Background Checks and Fingerprinting Considered for California State Health Insurance Exchange Workers

California state officials looking to hire 20,000 workers to help individuals enroll in the state health insurance exchange are considering whether these new employees – known as “assisters” – should undergo background checks and fingerprinting, according to a report from the Los Angeles Times available at http://articles.latimes.com/2013/mar/15/business/la-fi-insure-criminal-checks-20130315. Continue reading

New York City Passes Law Prohibiting Hiring Discrimination against Unemployed Job Applicants

The New York City Council has voted to override a veto by New York City Mayor Michael Bloomberg to enact legislation – Intro 814-A – that prohibits employers from refusing to consider or hire qualified job applicants who are unemployed. The law prevents employers from using employment status in a hiring decision and from posting job ads that require applicants to be currently employed. The Council had originally passed the bill in January 2013 before the Mayor’s veto in February 2013. A press release from the New York City Council about the legislation is available at http://council.nyc.gov/html/pr/012213jobs.shtml. Continue reading

New York Social Security Number Protection Law Amendment Allows Employers to Request SSN for Background Checks

New York law signed by Governor Andrew Cuomo in August 2012 that amended the state’s 2008 Social Security Number Protection Law has caused some concern for New York employers conducting background checks. However, a review of the law demonstrates that when it comes to background checks conducted under the federal Fair Credit Reporting Act (FCRA) and state law, the law does not impede an employer’s ability to utilize a Social Security number (SSN). Continue reading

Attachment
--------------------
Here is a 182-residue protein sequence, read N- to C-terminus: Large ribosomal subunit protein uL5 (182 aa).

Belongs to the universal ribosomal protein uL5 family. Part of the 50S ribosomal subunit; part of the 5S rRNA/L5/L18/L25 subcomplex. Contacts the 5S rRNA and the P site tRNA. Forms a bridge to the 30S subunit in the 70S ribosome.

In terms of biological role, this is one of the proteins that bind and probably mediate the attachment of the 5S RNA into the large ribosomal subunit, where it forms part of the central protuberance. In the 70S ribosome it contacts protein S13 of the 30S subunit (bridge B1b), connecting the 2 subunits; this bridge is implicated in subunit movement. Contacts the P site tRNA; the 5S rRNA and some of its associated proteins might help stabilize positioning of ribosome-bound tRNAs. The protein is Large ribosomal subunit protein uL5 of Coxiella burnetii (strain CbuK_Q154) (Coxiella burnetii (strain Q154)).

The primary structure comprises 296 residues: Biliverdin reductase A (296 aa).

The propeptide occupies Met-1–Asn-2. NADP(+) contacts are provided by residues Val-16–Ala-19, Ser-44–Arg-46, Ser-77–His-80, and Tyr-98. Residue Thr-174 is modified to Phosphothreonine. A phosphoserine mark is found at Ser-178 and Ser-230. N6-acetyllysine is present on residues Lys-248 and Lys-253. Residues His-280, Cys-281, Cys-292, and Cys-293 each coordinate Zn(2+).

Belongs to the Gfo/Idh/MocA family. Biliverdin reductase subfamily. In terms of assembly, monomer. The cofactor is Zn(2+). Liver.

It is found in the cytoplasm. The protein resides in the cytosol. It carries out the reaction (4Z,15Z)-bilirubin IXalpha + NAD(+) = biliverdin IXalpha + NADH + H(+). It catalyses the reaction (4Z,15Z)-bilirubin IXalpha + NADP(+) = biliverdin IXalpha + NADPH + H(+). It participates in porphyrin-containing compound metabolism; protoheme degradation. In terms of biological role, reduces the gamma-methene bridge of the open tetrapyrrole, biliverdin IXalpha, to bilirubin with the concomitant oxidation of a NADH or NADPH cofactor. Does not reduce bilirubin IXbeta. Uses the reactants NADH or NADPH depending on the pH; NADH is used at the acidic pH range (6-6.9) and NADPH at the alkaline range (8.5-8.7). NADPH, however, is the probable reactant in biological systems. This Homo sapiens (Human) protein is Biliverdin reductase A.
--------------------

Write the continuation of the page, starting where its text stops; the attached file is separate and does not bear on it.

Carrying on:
Legislation to Prevent Employers from Requesting Social Media Passwords Introduced or Pending in 28 States

At least 28 states have legislation that has been introduced or is pending in 2013 to prevent employers from requesting usernames and passwords to various social media and personal Internet accounts of employees and job applicants to get or keep a job, according the National Conference of State Legislatures (NCSL). A list of legislation regarding employer access to social media information as of February 15, 2013 is available on the NCSL website at http://www.ncsl.org/issues-research/telecom/employer-access-to-social-media-passwords-2013.aspx. Continue reading

California Supreme Court Ruling on Discrimination Case Involving Mixed Motive May Impact Fair Employment and Housing Claims

On February 7, 2013, the California Supreme Court issued a unanimous decision in a case – Harris v. City of Santa Monica – that involved the “mixed motive” theory where the employer has both legitimate and discriminatory reasons for job actions such as termination and discipline. The Court ruled an employer can defeat an employee’s claim for damages in a discrimination case by proving with a preponderance of evidence it would have terminated the employee anyway for lawful reasons.  The ruling on Harris v. City of Santa Monica is available at http://www.courts.ca.gov/opinions/documents/S181004A.PDF. Continue reading